When Camera Encountered ‘Chosŏn Beauties’: Kisaeng Photographs, Tourism, and Postcards from the 1880s to Colonial-Period Korea

Research output: Chapter in book/report/conference proceedingChapterpeer-review

Abstract

This chapter contributes to an under-researched topic: kisaeng 妓生 (Korean female entertainers or courtesans) in early photographs of Korea associated with tourism. It examines the photographic representation of kisaeng from the perspectives of American travelers and Japanese colonial agents respectively. The second section focuses on the period between the 1880s and 1910 when Korea began to open up to the world. It explores the earliest photographic records of kisaeng through the lens of American travelers, set parallel to descriptions from their travel writings. The third section, set during the colonial period (1910‑45), identifies a repertoire of visual practices associated with nation-building politics that celebrated kisaeng as idealized and civilized ‘Chosŏn Beauties’, or icons of traditional Korean culture, through the medium of photographic postcards initiated by the Japanese colonizers. It argues that such practices, relying on resources drawn from Korean entertainment culture, attempted to reshape Korea’s national identity and create an imagery of a ‘feminized’ Korea under Japanese colonial rule.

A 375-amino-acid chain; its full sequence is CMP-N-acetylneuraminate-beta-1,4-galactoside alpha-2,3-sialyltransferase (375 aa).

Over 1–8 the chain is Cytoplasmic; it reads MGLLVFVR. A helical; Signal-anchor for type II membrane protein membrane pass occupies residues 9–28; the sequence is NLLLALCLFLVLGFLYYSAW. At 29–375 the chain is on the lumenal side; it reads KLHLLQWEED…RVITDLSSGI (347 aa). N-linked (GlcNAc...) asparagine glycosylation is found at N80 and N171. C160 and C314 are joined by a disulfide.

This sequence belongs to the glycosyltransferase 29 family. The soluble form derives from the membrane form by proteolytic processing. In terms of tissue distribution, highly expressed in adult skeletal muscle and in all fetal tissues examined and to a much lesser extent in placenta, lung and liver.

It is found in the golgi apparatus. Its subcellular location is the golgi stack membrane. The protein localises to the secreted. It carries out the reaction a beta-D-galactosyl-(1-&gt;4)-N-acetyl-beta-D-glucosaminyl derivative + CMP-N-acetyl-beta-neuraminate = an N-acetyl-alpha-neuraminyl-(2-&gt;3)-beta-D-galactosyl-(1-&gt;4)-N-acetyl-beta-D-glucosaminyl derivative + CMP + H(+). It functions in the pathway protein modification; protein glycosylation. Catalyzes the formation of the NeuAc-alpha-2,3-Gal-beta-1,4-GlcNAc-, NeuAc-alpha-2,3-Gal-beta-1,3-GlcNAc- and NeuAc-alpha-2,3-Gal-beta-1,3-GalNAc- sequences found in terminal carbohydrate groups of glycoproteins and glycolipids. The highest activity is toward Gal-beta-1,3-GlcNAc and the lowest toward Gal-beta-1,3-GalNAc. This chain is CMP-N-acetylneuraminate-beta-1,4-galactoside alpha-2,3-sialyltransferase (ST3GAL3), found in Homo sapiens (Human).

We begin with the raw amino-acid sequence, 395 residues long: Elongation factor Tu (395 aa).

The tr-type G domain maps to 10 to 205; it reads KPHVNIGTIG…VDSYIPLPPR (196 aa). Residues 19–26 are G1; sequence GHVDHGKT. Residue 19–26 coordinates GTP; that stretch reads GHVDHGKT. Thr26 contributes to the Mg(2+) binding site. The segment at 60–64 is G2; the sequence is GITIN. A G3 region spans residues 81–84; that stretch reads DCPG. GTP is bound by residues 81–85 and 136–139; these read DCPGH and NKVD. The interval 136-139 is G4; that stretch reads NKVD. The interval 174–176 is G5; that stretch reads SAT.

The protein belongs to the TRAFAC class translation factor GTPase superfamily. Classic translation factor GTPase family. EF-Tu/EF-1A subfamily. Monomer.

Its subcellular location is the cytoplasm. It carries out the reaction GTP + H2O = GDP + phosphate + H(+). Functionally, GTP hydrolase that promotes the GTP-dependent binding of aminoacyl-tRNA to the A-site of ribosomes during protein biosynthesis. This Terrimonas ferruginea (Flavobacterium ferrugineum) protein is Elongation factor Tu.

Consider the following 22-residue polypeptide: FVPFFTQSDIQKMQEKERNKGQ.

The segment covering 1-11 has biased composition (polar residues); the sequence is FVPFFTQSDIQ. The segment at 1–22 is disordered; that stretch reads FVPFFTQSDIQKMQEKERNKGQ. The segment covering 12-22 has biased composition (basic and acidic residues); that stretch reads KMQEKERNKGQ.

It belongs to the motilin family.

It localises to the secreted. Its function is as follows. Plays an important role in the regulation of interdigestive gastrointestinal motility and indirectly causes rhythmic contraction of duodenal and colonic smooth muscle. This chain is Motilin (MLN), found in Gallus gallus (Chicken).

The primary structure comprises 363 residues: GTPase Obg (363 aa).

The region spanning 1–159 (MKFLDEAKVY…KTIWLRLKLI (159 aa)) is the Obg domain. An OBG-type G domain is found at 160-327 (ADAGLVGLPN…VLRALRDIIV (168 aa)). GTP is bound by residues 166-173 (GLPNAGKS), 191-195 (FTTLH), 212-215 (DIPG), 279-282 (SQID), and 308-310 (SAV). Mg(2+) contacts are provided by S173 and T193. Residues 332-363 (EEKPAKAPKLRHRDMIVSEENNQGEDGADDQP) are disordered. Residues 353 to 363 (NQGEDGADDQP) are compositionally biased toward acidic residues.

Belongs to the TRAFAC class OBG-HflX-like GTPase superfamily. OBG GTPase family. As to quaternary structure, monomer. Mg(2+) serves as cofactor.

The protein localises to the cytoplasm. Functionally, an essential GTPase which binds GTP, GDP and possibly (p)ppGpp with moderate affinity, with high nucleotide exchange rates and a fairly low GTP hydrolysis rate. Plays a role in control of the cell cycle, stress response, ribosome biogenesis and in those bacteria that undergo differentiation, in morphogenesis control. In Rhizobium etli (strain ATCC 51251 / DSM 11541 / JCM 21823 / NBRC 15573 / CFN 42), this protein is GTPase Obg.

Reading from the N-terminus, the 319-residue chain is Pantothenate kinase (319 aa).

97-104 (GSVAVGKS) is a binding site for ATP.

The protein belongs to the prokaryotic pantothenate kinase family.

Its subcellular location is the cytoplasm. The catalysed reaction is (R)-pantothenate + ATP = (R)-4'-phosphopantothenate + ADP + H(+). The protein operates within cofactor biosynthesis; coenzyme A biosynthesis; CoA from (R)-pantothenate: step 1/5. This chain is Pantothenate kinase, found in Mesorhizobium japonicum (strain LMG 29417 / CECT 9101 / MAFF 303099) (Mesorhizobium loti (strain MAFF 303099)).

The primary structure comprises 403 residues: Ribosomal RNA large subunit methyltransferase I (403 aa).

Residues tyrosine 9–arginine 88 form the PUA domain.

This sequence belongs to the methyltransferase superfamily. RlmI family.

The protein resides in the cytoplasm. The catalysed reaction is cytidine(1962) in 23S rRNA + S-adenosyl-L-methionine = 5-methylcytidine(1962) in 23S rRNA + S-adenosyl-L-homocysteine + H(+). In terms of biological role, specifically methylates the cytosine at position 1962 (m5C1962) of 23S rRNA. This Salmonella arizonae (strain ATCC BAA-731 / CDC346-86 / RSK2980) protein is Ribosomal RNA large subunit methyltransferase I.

Original languageEnglish
Title of host publicationCultural Exchanges Between Korea and the West
Subtitle of host publicationArtifacts and Intangible Heritage
EditorsJong-Chol An, Ariane Perrin
Place of PublicationVenice
PublisherEdizioni Ca' Foscari
Chapter8
Pages175-198
Number of pages24
ISBN (Electronic)9788869697173
ISBN (Print)9788869697180
DOIs
Publication statusPublished - 30 Aug 2023

Publication series

NameStudi e ricerche
Volume32

User-Defined Keywords

  • Korean photography
  • postcard
  • tourism
  • kisaeng
  • nation building

Fingerprint

Dive into the research topics of 'When Camera Encountered ‘Chosŏn Beauties’: Kisaeng Photographs, Tourism, and Postcards from the 1880s to Colonial-Period Korea'. Together they form a unique fingerprint.

Cite this